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October 20, 2014 / 26 Tishri, 5775
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Posts Tagged ‘synagogue’

Nigeria’s Igbo Jews

Sunday, August 25th, 2013

By Shai Afsai

With noon temperatures exceeding 100 degrees, visitors to Habakkuk Nwafor’s family compound in Abuja seek shelter in a palm-fronds hut adjoining his private shrine. No grass grows through the sandy soil of the walled compound, while a mighty cashew tree that once offered shade was felled in a storm several years ago. A few paces from the hut and shrine is Tikvat Israel, the synagogue headed by Nwafor.

With no Nigerian rabbis, men like Nwafor, who began practicing Judaism in 2002, have assumed the mantle of religious leadership in Igbo Jewish communities. A competitive boxer in his youth, Nwafor, now in his mid-50s, works in construction and also raises goats and chickens, which roam freely about the compound.

Bearded, lean and muscular, he has a distinctly raspy voice and an intensely religious fervor. In the distance, beyond his synagogue, a towering and tree-lined mountain is visible, and it is there that Nwafor retreats by foot to fast and meditate in seclusion.

“Only hunters and animals are on the mountain. They do not trouble me,” he says. “I go there to talk with God.”

Like Nwafor, Tikvat Israel’s congregants are Igbo, who believing themselves to be descendants of Israelites who many centuries ago arrived in what is now Nigeria, identify themselves as Jews.

The Igbo, whose traditional homeland — Igboland — is in the southeastern portion of the country, are Nigeria’s third largest ethnic group. Most are Christian, but many Igbo, even while practicing Christianity, nonetheless consider themselves Jewish. In the past few decades, several thousand Igbo have taken this self-identification a step further and embraced Judaism, which they see as their lost heritage.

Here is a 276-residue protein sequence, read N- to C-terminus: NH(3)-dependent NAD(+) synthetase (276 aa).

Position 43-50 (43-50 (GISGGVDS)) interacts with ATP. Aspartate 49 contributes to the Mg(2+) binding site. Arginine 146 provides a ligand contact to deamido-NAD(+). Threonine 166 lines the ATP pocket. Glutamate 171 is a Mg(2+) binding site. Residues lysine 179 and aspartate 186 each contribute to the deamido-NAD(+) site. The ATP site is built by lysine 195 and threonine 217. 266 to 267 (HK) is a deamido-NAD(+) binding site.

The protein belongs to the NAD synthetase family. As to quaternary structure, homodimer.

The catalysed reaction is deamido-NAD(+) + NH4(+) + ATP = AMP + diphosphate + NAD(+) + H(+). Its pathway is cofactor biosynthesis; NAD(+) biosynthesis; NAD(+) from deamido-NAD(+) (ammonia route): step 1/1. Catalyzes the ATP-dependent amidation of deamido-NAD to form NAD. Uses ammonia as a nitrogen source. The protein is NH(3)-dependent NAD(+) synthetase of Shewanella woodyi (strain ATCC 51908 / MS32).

The phenomenon of Igbo identification with Jews dates to the 18th century, following the Igbo’s encounter with Christian missionaries and their introduction to the Bible, in which they found similarities between Igbo customs and those of the ancient Hebrews. Some Igbo, such as the 18th-century writer Equiano Olaudah, concluded “that the one people had sprung from the other,” an opinion shared by the worshipers at Tikvat Israel.

Earlier this year, Nwafor invited me to Abuja to celebrate the annual Purim holiday — the Jewish Festival of Lots, based on the biblical Book of Esther — as well as to learn more about Nigerian Jewry.

Upon exiting Abuja’s air-conditionless airport terminal, I was met by Nwafor, who was wearing a blue and white Tikvat Israel T-shirt. A waiting car took us to Kubwa, the neighborhood where Nwafor and his wife, Amaka, live with their children. For the next week I was their guest, and as my host, Nwafor never left my side, accompanying me on all my trips to homes, synagogues and sites in Abuja.

Among the many visitors who flocked to Nwafor’s compound after my arrival were four prayer leaders and Hebrew teachers who traveled over eight hours by bus from Igboland to meet with me. The knowledge and proficiency of these four men, three of whom were in their 20s, was remarkable given that they had managed to learn so much of Jewish tradition through the Internet.